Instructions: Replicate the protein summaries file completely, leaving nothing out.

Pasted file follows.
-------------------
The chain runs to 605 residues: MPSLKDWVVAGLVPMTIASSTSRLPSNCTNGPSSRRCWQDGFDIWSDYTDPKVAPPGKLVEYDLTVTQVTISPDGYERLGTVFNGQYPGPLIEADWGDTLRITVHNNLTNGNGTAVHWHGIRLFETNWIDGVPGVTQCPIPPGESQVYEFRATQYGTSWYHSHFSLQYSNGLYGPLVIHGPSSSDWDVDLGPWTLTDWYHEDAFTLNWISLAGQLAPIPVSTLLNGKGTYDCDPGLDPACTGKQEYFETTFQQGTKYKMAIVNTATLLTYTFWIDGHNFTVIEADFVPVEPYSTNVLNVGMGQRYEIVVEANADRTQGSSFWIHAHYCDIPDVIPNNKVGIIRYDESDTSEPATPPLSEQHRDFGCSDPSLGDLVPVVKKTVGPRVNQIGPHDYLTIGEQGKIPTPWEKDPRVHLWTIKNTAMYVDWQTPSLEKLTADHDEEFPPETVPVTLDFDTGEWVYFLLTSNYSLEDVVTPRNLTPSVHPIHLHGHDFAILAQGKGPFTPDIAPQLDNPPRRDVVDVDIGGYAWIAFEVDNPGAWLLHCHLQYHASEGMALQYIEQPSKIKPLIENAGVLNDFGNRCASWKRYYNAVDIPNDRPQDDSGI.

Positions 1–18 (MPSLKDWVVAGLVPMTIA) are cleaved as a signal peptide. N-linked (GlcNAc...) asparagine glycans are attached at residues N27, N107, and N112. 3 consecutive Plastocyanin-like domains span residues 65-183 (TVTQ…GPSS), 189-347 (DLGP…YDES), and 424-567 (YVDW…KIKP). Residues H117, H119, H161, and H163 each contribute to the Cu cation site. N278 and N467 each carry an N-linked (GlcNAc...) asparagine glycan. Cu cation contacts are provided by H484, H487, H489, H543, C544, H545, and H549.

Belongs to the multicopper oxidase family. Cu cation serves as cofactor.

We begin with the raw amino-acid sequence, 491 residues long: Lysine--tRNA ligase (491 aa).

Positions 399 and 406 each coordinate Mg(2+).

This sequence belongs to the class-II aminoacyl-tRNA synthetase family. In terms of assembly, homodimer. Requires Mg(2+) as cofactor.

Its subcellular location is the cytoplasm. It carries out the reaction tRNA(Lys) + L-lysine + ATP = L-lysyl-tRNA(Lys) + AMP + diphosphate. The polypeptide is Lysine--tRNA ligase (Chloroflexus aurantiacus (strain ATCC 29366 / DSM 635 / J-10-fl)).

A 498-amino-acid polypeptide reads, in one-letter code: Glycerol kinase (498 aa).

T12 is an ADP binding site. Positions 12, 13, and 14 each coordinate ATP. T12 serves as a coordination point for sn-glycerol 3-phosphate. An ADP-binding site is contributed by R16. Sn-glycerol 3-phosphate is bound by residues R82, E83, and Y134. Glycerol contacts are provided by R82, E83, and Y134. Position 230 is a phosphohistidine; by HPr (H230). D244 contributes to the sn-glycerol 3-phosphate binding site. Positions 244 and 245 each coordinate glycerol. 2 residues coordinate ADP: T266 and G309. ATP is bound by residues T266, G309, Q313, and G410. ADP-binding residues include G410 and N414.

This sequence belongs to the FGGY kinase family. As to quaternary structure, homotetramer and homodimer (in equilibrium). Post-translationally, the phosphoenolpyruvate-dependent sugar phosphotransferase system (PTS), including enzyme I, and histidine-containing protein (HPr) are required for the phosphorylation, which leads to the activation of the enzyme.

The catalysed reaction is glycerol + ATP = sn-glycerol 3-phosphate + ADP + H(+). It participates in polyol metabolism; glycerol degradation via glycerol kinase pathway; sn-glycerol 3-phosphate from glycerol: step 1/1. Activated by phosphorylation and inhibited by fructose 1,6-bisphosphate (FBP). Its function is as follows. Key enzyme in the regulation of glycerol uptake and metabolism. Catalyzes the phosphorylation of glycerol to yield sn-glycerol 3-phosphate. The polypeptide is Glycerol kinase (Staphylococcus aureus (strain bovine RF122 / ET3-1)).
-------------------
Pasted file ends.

The chain runs to 605 residues: MPSLKDWVVAGLVPMTIASSTSRLPSNCTNGPSSRRCWQDGFDIWSDYTDPKVAPPGKLVEYDLTVTQVTISPDGYERLGTVFNGQYPGPLIEADWGDTLRITVHNNLTNGNGTAVHWHGIRLFETNWIDGVPGVTQCPIPPGESQVYEFRATQYGTSWYHSHFSLQYSNGLYGPLVIHGPSSSDWDVDLGPWTLTDWYHEDAFTLNWISLAGQLAPIPVSTLLNGKGTYDCDPGLDPACTGKQEYFETTFQQGTKYKMAIVNTATLLTYTFWIDGHNFTVIEADFVPVEPYSTNVLNVGMGQRYEIVVEANADRTQGSSFWIHAHYCDIPDVIPNNKVGIIRYDESDTSEPATPPLSEQHRDFGCSDPSLGDLVPVVKKTVGPRVNQIGPHDYLTIGEQGKIPTPWEKDPRVHLWTIKNTAMYVDWQTPSLEKLTADHDEEFPPETVPVTLDFDTGEWVYFLLTSNYSLEDVVTPRNLTPSVHPIHLHGHDFAILAQGKGPFTPDIAPQLDNPPRRDVVDVDIGGYAWIAFEVDNPGAWLLHCHLQYHASEGMALQYIEQPSKIKPLIENAGVLNDFGNRCASWKRYYNAVDIPNDRPQDDSGI.

Positions 1–18 (MPSLKDWVVAGLVPMTIA) are cleaved as a signal peptide. N-linked (GlcNAc...) asparagine glycans are attached at residues N27, N107, and N112. 3 consecutive Plastocyanin-like domains span residues 65-183 (TVTQ…GPSS), 189-347 (DLGP…YDES), and 424-567 (YVDW…KIKP). Residues H117, H119, H161, and H163 each contribute to the Cu cation site. N278 and N467 each carry an N-linked (GlcNAc...) asparagine glycan. Cu cation contacts are provided by H484, H487, H489, H543, C544, H545, and H549.

Belongs to the multicopper oxidase family. Cu cation serves as cofactor.

We begin with the raw amino-acid sequence, 491 residues long: Lysine--tRNA ligase (491 aa).

Positions 399 and 406 each coordinate Mg(2+).

This sequence belongs to the class-II aminoacyl-tRNA synthetase family. In terms of assembly, homodimer. Requires Mg(2+) as cofactor.

Its subcellular location is the cytoplasm. It carries out the reaction tRNA(Lys) + L-lysine + ATP = L-lysyl-tRNA(Lys) + AMP + diphosphate. The polypeptide is Lysine--tRNA ligase (Chloroflexus aurantiacus (strain ATCC 29366 / DSM 635 / J-10-fl)).

A 498-amino-acid polypeptide reads, in one-letter code: Glycerol kinase (498 aa).

T12 is an ADP binding site. Positions 12, 13, and 14 each coordinate ATP. T12 serves as a coordination point for sn-glycerol 3-phosphate. An ADP-binding site is contributed by R16. Sn-glycerol 3-phosphate is bound by residues R82, E83, and Y134. Glycerol contacts are provided by R82, E83, and Y134. Position 230 is a phosphohistidine; by HPr (H230). D244 contributes to the sn-glycerol 3-phosphate binding site. Positions 244 and 245 each coordinate glycerol. 2 residues coordinate ADP: T266 and G309. ATP is bound by residues T266, G309, Q313, and G410. ADP-binding residues include G410 and N414.

This sequence belongs to the FGGY kinase family. As to quaternary structure, homotetramer and homodimer (in equilibrium). Post-translationally, the phosphoenolpyruvate-dependent sugar phosphotransferase system (PTS), including enzyme I, and histidine-containing protein (HPr) are required for the phosphorylation, which leads to the activation of the enzyme.

The catalysed reaction is glycerol + ATP = sn-glycerol 3-phosphate + ADP + H(+). It participates in polyol metabolism; glycerol degradation via glycerol kinase pathway; sn-glycerol 3-phosphate from glycerol: step 1/1. Activated by phosphorylation and inhibited by fructose 1,6-bisphosphate (FBP). Its function is as follows. Key enzyme in the regulation of glycerol uptake and metabolism. Catalyzes the phosphorylation of glycerol to yield sn-glycerol 3-phosphate. The polypeptide is Glycerol kinase (Staphylococcus aureus (strain bovine RF122 / ET3-1)).